lehem at Malone. 5.30
p.m..and 7 p.m.:
Wewahitchka at Sneads,.
5:30 p.m.. and 7 p.m.;
Blountstown at Mari- Marianna's Keyi
anna. 5:30 p.m.. and 7 lastwee
p.m.: Graceville at Ponce
de Leon. 4:30 p.m., and
6p.m.
a Friday Sneads at
Cottondale, 5:30 p.m.,
and 7 p.m.; Marianna at
Graceville, 5:30 p.m., and
7p.m.
) Saturday Chipley
at Cottondale. 5:30 p.m..
and 7 p.m.

High School
Girls Basketball
D Monday Ponce
De Leon at CottQndale,
6 p.m.: Poplar Springs
at Graceville, 6 p.m.;
Sneads at Vernon, 6 p.m.
) Tuesday Malone
at Paxton. 5:30 p.m.
) Thursday -Holmes
County at Marianna, 4:15
p.m.; Wewahitchka at
Sneads, 4 p.m.: Gracev-
illle at Ponce de Leon.
7:30 p.m.
a Friday Sneads at
Cottondale, 4:30 p.m.:
Malore at Chipley. 5 p.m.
Chipola
Basketball
The Chipola men's
and women's basketball
teams will travel to Nicev-
ille on Wednesday to take
on Northwest Florida
State in Panhandle
Conference action.The
women's game will be at
5:30 p.m.. followed by
the men at 7:30 p.m.
Sports iems
Send all sports items
to editorial@jcfloridan..
com. or fax them to 850-
482-4478. The mailing
address for the paper is
Jackson County Floridan
P.O.Box520 Marianna. Gracevil
FL 32447. against


Marianna vs. Peniacola Catholic

Crusaders win another


*BmiJ struggle with Bulldogs


:i i jrJu C THEft fL C tn IA
man Borders eyes the basket during a game


BY DUSTIN KENT
dkernt'jctlorid3n com

For the second straight time, the
Marianna Bulldogs found themselves
in a low;scoring defensive struggle Fri-
day night with district foe Pensacola
Catholic.
And for the second straight time, the
Bulldogs found themselves on the losing


end, as they fell 41-35 in Pensacola to fall
to 1-2 in District 1-4A.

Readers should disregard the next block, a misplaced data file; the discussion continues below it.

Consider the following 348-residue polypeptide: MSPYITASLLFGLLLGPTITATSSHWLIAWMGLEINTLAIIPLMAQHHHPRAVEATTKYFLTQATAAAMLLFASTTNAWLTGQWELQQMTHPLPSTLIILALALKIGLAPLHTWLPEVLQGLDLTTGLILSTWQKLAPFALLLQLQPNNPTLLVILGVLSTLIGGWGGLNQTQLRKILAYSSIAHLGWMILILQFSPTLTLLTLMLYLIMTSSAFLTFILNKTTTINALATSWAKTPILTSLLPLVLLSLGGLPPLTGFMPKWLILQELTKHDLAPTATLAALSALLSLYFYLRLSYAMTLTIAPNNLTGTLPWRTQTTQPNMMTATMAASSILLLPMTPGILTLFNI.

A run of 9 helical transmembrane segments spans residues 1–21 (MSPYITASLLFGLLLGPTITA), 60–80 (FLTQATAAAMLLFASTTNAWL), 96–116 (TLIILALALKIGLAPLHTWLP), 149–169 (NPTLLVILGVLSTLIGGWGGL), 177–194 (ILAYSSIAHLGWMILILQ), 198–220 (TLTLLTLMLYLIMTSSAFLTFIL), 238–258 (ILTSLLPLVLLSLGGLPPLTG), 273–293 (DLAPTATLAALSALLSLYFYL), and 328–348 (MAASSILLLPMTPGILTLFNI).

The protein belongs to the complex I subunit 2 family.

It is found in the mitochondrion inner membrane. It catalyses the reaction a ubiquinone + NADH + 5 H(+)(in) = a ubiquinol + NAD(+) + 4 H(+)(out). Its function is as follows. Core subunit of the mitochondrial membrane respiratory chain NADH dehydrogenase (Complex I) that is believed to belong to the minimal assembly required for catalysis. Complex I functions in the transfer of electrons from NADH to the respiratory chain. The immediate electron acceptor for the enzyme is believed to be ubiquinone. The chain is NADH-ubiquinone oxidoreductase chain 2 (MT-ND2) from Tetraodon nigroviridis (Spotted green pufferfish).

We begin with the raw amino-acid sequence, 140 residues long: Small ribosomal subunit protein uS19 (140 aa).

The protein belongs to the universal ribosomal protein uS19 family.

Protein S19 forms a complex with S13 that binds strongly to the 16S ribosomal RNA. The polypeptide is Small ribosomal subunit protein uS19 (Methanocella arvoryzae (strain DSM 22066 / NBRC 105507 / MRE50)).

The loss all but eliminates the Bulldogs
from contention for the top seed in the
district tournament, which means an
automatic playoff berth.
The first matchup with the Crusaders
on Dec. 14 was 47-46 in overtime, with
See BULLDOGS, Page 2B


GRACEVILLE VS. COTTONDALE





igers top Hornets


Third quarter run lifts


GHS to69-57 victory


BY DUSTIN KENT
den-lcfloridancom :co

GtACEVILLE Rasheed
Campbell scored 15 of his team-
high 21 points in the third quar-
ter -to hdip.lift the Graceville
Tigers to a 69-57 district lctory
over the Cottondale Hornets on
Friday night.
;: gani was a rematch of a
53-40 CHS win on Dec. 7 in Cot-
tondale, but the Tigers were able
to level the season series thanks
to a 29-14 stretch to finish the
game.
Cottondale led 28-25 at half-
time and 43-40 late in the third
period, but GCaceville wentmon a#
9-0 spurt to end the quarter, and
then started the fourth outscor-
pig theHornets 10-3 to push the
lead up to 13.
: W TIe -ornets never got back to
within single digits, with Gracev-
ille's biggest advantage coming
at 67-50,with 2:36 to play.
Gr"cerille coach Matt Ander-
son'sald his team's change in
defense late in the third helped
u IANurp.'mt nNrERDomGA spark the Tigers' decisive run.
le's Rashard McKInnie goes up for a shot during a game "We changed to a 1.3-1 trap
Cottondale Friday night. "


and (the Hornets) struggled with
it a little bit and that got us going
in transition, which we hoped to
do," he said. "Rasheed was able
to get going in transition off
.of some turnovers and missed
shots, and he did a great job of
Finishing plays."
MarquisWhite added 15 points
for the Tigers, with Devonte Mer-